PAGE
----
The ratio of Canadian household debt to disposable income rose to a record in the third quarter as consumers increased their mortgage borrowing.
Credit-market debt such as mortgages increased to 163.7 percent of disposable income, compared with a revised 163.1 percent in the prior three-month period, Statistics Canada said today in Ottawa. Mortgage borrowing climbed 1.8 percent to C$1.13 trillion ($1.06 trillion).
Finance Minister Jim Flaherty has tightened mortgage rules four times amid signs of overbuilding in markets such as Toronto and Vancouver. While Bank of Canada Governor Stephen Poloz said yesterday that household imbalances should stabilize and unwind, the bank also said this week that household debt represents the biggest domestic threat to the world’s 11th-largest economy.
The increase in indebtedness is largely due to weak income growth, although “renewed momentum” in the nation’s housing market was a factor, said Leslie Preston, an economist at TD Economics.
“As the housing market stabilizes over the coming quarters and income growth picks up, the debt-to-income ratio is expected to remain close to its current, still elevated, level,” Preston said in a research note today.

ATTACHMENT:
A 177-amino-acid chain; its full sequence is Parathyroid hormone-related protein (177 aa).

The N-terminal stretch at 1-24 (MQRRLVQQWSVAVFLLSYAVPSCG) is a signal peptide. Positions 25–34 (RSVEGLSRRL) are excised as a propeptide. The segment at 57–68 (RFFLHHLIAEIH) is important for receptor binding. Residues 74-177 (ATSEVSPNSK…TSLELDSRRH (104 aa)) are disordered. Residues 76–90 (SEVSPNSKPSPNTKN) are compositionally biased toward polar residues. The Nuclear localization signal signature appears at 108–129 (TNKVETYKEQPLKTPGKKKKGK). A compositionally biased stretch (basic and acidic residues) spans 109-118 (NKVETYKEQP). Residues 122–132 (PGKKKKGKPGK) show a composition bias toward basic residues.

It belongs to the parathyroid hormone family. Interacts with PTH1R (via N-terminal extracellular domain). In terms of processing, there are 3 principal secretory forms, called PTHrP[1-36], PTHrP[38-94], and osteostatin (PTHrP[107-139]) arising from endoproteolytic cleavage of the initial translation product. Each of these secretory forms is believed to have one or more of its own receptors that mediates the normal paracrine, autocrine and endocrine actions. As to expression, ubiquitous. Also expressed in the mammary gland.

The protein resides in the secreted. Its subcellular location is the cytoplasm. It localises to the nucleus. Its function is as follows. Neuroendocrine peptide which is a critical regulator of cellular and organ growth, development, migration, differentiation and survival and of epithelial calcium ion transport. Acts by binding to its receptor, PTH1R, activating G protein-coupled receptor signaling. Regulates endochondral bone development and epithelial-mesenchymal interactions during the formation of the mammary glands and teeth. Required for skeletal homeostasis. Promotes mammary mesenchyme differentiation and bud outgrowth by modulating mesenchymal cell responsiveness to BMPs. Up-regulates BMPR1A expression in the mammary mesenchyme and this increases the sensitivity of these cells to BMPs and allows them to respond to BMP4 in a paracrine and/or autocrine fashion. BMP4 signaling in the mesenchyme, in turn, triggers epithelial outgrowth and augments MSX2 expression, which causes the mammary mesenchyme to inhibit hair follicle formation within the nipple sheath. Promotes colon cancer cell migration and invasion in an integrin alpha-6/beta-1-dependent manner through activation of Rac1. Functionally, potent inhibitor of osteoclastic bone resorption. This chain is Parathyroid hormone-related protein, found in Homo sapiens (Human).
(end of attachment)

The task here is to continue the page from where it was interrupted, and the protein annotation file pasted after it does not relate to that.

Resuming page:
The growth rate of household credit market debt was stable at 1.5 percent in the third quarter, Statistics Canada said.
Consumer credit debt for consumption, which includes auto loans and credit cards, rose 1.0 percent during the quarter to C$505 billion, Statistics Canada said.
Over the last five years, the growth in mortgage debt has averaged 1.7 percent per quarter, while consumer credit debt growth has averaged 1.2 percent, according to Statistics Canada. That compares with average growth of 2.5 percent for both types of debt between 2002 and 2007, the agency said.
The amount of equity that owners have in their homes as a percentage of real estate dropped to 69.3 percent in the quarter from 69.5 percent, Statistics Canada said.
National net worth increased 2.1 percent to C$7.50 trillion in the third quarter, Statistics Canada said. On a per capita basis, the gain was to C$212,700 from C$209,200.
To contact the reporter on this story: Andrew Mayeda in Ottawa at firstname.lastname@example.org